After lunch we carried on hunting but without success, by 4pm we had arrived back at the hunting vehicle. Mark said we would try another area on the way back to camp, although it would make us late back that evening. " Lets do it" I said, I didnt come here to sit in camp, and I have had the most wonderful day already and wanted to savour every drop of it before days end.
After about a 10 minute drive the truck was bought to a very sudden halt, and M'Buzu had spotted movement in the bush to our right. Both Mark and myself saw it at the sametime. One huge pair of Kudu horns sticking out of a bush about 80yds. Without any word from Mark I was already out of the truck, and was joined almost immediatly by him with the shooting sticks. "Quick Malc take him before he goes" Mark said. I flipped the scope caps up and took the safety off, all I could see of the bull was the head, and part of its neck, the rest was obscured by thick thorn bushes.
I placed the crosshairs at the base of the neck and took the shot, in an instance the bull wheeled round and was gone. "Oh man you missed him Malc" said Mark. "No I hit it Mark, but not in the place I wanted" I replied.
Now the time was getting on and darkness would be apon us within about 40 minutes, and the thought of loosing this magnificent animal to a pack of Hyaenas during the night, did not sit well with either Mark or myself.
Blood was found, and the spooring (tracking) was taken up by both M'Buzu and Mango. Without these guys who are both phenominal trackers you are lost when it comes to situations like this. 40yds on and there was a large patch of blood. The bull had tripped into Warthog hole and landed on its neck......... neck shot low, not good.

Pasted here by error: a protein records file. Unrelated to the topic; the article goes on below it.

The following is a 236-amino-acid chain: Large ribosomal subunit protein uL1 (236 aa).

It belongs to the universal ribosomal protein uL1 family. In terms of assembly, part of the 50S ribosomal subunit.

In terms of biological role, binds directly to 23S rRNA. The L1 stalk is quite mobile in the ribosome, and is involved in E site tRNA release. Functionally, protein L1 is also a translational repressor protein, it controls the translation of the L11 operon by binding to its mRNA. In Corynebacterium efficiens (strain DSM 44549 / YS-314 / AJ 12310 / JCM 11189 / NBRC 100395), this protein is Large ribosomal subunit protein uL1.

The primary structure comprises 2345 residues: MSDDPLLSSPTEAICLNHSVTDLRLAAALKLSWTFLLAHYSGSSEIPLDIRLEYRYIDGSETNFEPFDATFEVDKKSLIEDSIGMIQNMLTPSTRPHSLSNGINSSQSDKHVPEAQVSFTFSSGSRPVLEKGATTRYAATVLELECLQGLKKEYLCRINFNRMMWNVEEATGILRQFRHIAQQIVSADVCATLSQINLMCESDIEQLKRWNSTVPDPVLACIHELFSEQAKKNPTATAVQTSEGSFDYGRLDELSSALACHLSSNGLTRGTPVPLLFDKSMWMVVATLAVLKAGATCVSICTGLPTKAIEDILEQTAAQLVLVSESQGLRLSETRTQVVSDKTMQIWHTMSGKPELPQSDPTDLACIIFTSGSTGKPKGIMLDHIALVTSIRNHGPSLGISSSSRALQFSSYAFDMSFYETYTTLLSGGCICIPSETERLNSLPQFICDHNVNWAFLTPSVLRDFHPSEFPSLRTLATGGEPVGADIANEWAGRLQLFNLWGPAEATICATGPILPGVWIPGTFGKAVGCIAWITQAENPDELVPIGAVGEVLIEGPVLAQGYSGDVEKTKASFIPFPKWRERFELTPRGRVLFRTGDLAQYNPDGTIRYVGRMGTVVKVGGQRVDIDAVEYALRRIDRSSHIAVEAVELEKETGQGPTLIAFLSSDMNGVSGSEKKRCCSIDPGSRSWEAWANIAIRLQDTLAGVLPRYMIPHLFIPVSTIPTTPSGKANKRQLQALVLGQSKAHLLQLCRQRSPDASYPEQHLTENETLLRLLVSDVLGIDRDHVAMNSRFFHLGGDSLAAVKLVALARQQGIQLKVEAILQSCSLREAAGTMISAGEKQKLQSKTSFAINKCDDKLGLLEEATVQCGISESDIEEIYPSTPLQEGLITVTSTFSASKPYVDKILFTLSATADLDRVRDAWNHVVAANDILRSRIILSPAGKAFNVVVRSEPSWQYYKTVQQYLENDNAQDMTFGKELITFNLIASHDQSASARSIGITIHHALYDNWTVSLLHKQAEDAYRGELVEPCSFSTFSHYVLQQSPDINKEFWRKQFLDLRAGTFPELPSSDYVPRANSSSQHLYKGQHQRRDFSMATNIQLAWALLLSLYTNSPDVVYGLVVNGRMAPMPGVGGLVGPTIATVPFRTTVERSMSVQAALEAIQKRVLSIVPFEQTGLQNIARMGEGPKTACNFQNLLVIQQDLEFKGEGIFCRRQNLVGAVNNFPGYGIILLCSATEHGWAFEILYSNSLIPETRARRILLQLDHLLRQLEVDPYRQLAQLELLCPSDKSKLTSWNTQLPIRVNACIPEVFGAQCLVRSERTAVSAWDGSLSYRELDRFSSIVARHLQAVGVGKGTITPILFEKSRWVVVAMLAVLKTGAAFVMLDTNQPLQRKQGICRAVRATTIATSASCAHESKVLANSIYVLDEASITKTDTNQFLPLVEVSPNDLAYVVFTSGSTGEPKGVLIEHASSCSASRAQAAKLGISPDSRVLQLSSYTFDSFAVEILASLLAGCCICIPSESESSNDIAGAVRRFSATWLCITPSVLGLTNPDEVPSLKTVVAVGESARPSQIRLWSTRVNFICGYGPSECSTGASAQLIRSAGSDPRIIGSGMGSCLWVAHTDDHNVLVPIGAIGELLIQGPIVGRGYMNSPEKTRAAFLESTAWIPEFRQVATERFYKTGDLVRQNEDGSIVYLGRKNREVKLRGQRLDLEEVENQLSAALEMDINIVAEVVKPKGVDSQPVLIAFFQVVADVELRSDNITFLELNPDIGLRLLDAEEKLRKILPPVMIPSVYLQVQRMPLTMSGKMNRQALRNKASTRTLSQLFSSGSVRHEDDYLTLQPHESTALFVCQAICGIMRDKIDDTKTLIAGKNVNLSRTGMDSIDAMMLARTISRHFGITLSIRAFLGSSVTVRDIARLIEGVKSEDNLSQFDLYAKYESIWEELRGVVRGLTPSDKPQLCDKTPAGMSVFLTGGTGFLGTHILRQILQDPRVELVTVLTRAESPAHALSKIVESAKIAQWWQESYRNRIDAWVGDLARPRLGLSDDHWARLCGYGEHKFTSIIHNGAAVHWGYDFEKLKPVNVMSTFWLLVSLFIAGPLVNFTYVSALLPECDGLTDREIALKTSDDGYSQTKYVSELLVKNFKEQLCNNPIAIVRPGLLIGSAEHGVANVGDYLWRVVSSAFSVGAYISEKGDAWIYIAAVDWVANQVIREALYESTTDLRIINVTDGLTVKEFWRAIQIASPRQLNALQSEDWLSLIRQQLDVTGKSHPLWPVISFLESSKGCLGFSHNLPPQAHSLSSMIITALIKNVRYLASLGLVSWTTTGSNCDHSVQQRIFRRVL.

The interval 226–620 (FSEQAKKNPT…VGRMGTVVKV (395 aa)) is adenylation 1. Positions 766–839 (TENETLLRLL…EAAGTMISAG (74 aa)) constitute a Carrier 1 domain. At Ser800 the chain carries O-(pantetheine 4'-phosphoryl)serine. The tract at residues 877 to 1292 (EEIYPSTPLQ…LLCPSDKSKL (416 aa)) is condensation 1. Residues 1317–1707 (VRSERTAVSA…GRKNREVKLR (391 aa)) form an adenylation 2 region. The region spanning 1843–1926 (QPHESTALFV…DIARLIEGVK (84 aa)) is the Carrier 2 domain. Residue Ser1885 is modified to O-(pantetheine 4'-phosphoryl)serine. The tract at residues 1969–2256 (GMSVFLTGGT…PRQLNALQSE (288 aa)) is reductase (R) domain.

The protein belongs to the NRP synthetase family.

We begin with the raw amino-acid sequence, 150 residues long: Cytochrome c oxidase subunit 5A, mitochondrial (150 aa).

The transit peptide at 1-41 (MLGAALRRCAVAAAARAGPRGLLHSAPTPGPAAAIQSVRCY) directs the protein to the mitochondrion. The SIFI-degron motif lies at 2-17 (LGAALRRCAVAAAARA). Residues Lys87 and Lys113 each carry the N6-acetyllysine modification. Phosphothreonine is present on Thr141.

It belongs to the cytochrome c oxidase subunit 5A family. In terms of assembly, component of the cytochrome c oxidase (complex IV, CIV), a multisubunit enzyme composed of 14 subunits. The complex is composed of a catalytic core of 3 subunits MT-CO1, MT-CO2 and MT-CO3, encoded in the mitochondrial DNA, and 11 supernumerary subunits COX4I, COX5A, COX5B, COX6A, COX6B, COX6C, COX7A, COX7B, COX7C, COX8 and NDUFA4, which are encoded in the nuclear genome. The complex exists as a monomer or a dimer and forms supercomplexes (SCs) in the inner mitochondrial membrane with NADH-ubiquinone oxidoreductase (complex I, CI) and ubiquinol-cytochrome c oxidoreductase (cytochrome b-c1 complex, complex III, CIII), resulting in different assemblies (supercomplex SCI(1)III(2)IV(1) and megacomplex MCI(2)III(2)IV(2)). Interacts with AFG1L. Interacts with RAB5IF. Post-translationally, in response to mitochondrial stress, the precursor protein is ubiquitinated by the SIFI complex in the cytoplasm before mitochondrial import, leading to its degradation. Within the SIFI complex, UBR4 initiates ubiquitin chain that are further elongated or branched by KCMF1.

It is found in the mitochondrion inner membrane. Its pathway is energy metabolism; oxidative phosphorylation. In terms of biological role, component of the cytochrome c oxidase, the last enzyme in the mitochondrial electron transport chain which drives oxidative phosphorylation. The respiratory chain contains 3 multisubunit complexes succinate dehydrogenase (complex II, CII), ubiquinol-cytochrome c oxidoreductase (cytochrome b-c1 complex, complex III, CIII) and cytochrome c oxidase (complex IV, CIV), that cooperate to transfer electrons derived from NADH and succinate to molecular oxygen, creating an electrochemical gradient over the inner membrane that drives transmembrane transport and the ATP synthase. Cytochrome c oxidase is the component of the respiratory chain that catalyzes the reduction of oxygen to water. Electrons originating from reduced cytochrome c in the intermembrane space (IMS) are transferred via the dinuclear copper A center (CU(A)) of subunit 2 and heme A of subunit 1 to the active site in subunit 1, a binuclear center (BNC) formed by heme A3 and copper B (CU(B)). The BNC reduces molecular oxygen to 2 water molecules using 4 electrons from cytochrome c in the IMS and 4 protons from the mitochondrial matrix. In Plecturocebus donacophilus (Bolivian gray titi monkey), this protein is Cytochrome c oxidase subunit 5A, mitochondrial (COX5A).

Darkness was appraoching and the two trackers picked up the pace, I was scnning the area in front trying to make the bull out, but nothing. Mark grabbed my arm and whispered quietly to me. "Listen Mal these Kudu when wounded will often stop and look back to see if they can make out who and waht is tracking them, go wide of the trackers and in front we havnt got much light left"
I took off at a brisk walk to the right with the intention of taking a wide circle in front to see if I could see the bull. After about 5 to 10 minutes I foubnf and area that was in a dip, bu covered in thick bush. I decided to lay on my stomach and see if I could see through this area..........wait a minute that branch just moved. I crawled to one side to get a better view, and there standing head down looking back in the direction of the trackers was the bull.
I had to now stalk it quickly as it would not stand for long, and after a quick crawl I managed to get into position for a heart shot. The distance was only about 40yds, it had no idea I was there as it was listening to the two trackers and Mark walking towards it. The shot from the 375 and the nosler bullet, took it off its feet and dropped it where it stood. By this time it was nearly dark, and the muzzle blast from the 375 was spectacular.
Mark was overjoyed and the two trackers who I had hunted with before shook my hand and congratulated me. A tape measure was produced by Mark, and a rough measurement taken, 57".
I had my dream.
5 years later I was hunting the southern Kalahari again, with some english clients, and I saw a Bull Kudu that was easily 60". My other good friend and PH Paul stones tried to encourage me to take it.
Not for me, I have my Grey Ghost, and now I just like watching them. However I wonder what Ernest Hemmingway would have thought and done, I hope he would have done what a great many hunters would have done.........let it go, its there to amke someone else's dream come true I hope